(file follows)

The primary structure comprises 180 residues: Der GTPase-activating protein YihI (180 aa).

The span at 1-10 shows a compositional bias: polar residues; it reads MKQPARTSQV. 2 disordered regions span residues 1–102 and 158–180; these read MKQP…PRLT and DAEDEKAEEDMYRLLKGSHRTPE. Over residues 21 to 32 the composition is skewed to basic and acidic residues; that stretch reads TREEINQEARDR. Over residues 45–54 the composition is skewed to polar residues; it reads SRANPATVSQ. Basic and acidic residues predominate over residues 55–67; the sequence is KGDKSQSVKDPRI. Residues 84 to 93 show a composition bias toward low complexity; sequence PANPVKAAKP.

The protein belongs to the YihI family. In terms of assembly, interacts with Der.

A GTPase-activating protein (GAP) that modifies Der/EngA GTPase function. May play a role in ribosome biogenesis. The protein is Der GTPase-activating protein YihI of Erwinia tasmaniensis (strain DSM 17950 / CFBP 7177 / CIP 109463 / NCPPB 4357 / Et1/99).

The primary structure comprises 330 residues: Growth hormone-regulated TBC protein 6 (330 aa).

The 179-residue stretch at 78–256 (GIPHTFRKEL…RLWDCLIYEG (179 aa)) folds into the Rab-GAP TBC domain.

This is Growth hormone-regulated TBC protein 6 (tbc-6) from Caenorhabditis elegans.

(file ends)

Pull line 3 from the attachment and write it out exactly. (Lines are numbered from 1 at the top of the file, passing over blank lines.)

The protein belongs to the YihI family. In terms of assembly, interacts with Der.